'Scream' S1E1: Pilot

★ ★ ½

First off: A shoutout to the new mask — which is the scariest thing of all time.

Scream, the show not the movie, is a lot like Fargo, the show not the movie, in many ways. Both series take heavy inspiration from their parent series, but what Fargo did that Scream hasn’t done so far is be original. Unlike Hannibal, Bates Motel, or American Horror Story (all of which get referenced in a very meta teacher-student moment), Scream isn’t an adaptation, continuation, or anthology. What Scream is trying to do is be an entirely new beast for a contemporary audience. But… I have a feeling that that audience may just want to stick with the movies instead.

Scream opens with Bella Thorne, playing Nina, the girl — if you have seen, any of the trailers or teasers — you know is dead upon arrival. The opening scene is an homage to Drew Barrymore’s in the original Scream movie, and it updates it with contemporary technology. Although there’s no menacing call (don’t worry, it’s not gone for good), Nina is texted (from her dead boyfriend’s number) pictures of her from behind. There are some pretty funny moments, like having trouble unlocking an iPhone with wet hands, or Siri misunderstanding "9-1-1" for "Pottery Barn".

Scream S1

Then we’re introduced to the characters we’re supposed to "love" — a group that follows their horror clichés so closely that they are vapid and idiotic, with — Brooke the worst of all. The parallels to the original become obvious very quickly: Emma is Sydney; Will is Billy; Jake is Stu; Noah is Randy; and Brooke is Tatum. What worked in the Scream movie doesn’t apply to the show. The characters’ personalities are so overdone that it’s hard to take any of them seriously as teenagers, let alone people. Even the "new" characters, Kieran (the troubled bad boy), Audrey (a victim of cyber-bullying) and Riley (the Scream version of Mona from Pretty Little Liars) are all just as one-dimensional.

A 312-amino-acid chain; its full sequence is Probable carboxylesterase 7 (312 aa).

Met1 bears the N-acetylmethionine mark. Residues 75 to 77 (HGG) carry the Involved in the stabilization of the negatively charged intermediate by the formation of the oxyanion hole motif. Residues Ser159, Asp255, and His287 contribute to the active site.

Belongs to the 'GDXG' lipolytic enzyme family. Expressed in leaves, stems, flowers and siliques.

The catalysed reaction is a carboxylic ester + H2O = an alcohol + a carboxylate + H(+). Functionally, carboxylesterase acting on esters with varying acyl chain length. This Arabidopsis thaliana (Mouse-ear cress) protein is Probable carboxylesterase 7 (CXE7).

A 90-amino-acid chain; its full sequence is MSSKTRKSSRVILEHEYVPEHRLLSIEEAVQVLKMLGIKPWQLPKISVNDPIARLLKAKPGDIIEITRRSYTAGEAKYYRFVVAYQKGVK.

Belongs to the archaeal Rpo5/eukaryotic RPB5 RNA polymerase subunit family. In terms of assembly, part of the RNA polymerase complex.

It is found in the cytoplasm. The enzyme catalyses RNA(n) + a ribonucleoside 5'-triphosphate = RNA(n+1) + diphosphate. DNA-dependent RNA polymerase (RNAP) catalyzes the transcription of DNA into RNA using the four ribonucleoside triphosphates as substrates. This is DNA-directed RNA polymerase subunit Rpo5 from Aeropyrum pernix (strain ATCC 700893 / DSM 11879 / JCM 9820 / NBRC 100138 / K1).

Regardless, the most enjoyable one to watch is Noah, the film geek, and reincarnation of the movie’s Randy. Noah is given all of the classic self-aware lines that come with the Scream franchise… Although most of them are spent explaining the issues that people in charge of the show have with making a slasher television series. His ending segment, however, boasted the point of this type of series: you’re supposed to care about what happens to these people before they get murdered. Noah’s correct on that count, because the whodunit portions of the show are still the best part (besides the mask, because holy cow, that thing is terrifying).

The saddest part is that while the first eight minutes of the pilot are enjoyable, the rest of the pilot declines into a tensionless mess. You’ll roll your eyes at how empty-headed Brooke is, how quickly things get hot between Emma and Kieran, or at all of the fake-out scares. Additionally, the entire Daisy story comes off as very silly and, again, cliché. There’s a difference between commenting on a film remake (like Nightmare on Elm Street, which is so similar to this it hurts) and simply coming off as blandly unoriginal.

With all of that said, I’m still going to be watching this to find out whodunit because who knows, they might surprise us.

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